It simply depends on the status of the territory: if it's part of a country which belongs to the EU then by definition it is part of the EU.
Formally British Overseas Territories are not considered part of the UK:
The British Overseas Territories (BOTs) or United Kingdom Overseas Territories (UKOTs) are fourteen territories under the jurisdiction and sovereignty of the United Kingdom. They are remnants of the British Empire that have not been granted independence or have voted to remain British territories. These territories do not form part of the United Kingdom and, with the exception of Gibraltar, are not part of the European Union.
Whereas French Overseas department are full-fledged parts of France:
The overseas departments and regions of France (French: département et régions d’outre-mer or DROM) are departments of France which are outside metropolitan France, the European part of France. They have nearly the same political status as metropolitan departments, although special constitutional provisions allow them greater autonomy and they are excluded from certain domestic statistics, such as the unemployment rate.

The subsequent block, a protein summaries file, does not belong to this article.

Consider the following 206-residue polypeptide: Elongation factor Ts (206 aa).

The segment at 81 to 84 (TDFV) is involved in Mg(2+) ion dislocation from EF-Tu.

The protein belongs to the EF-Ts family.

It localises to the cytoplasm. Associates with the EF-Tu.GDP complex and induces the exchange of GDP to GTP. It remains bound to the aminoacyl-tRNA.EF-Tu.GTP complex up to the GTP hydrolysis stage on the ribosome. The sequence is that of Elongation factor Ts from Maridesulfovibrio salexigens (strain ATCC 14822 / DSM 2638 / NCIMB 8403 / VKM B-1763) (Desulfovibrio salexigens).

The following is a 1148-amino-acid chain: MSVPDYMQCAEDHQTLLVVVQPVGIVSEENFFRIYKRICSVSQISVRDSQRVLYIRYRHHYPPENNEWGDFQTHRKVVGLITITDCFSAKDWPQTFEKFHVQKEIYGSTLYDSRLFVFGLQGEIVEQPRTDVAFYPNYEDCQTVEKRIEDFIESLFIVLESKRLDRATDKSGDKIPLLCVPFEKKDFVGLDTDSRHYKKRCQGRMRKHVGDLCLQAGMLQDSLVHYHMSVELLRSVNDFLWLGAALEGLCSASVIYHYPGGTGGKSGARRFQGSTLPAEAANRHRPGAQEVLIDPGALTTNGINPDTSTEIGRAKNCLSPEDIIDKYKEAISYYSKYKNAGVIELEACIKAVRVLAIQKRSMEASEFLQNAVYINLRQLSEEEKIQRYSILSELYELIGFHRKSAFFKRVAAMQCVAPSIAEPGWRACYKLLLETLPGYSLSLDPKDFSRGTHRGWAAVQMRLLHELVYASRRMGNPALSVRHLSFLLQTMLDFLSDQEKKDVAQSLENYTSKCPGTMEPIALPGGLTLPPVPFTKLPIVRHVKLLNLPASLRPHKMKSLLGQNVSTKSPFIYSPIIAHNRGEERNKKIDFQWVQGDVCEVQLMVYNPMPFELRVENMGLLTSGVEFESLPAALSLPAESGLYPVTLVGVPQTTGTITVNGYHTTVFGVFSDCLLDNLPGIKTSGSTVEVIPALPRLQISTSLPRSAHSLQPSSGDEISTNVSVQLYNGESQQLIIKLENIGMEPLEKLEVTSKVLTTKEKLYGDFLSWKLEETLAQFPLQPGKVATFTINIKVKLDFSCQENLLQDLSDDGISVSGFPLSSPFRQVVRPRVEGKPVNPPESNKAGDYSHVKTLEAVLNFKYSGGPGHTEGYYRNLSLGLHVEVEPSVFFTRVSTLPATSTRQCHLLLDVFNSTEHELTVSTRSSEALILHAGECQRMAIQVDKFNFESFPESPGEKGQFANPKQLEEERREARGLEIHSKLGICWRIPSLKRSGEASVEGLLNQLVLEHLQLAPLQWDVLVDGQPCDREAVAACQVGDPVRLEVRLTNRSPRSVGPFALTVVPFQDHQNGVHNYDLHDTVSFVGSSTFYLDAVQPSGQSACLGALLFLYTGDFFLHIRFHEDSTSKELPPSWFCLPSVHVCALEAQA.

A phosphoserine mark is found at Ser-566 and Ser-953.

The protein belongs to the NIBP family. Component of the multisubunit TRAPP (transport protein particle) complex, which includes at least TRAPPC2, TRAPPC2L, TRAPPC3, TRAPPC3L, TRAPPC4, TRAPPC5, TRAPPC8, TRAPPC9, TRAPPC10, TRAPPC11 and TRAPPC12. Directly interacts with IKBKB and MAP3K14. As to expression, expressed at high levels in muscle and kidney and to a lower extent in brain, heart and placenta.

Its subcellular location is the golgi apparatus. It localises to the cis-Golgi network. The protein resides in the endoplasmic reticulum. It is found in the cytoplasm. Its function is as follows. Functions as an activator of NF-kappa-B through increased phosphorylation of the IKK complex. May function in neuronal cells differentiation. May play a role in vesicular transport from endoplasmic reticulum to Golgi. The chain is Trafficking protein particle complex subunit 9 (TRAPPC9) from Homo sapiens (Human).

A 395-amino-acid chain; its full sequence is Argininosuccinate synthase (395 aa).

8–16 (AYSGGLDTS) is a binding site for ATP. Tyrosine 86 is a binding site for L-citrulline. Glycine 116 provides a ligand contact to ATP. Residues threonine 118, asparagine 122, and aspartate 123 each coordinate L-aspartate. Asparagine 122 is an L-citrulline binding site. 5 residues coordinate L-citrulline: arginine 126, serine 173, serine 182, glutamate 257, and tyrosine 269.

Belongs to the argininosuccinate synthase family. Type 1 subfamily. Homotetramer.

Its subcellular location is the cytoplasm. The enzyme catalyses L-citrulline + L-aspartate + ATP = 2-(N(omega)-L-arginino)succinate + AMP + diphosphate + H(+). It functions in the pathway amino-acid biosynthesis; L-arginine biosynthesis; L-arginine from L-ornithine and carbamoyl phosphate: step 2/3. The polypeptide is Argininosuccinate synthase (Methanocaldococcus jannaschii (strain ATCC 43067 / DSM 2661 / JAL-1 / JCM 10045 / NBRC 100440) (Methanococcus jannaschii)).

As integral parts of France and the European Union, overseas departments are represented in the National Assembly, Senate, and Economic and Social Council, vote to elect members of the European Parliament (MEP), and also use the euro as their currency.
There are only 5 French Overseas departments: French Guiana, Guadeloupe, Martinique, Mayotte and La Réunion. These should not be confused with French overseas collectivities, which have a semi-autonomous status and as such are not part of the EU (with the exception of Saint Martin, otherwise it would be too simple!).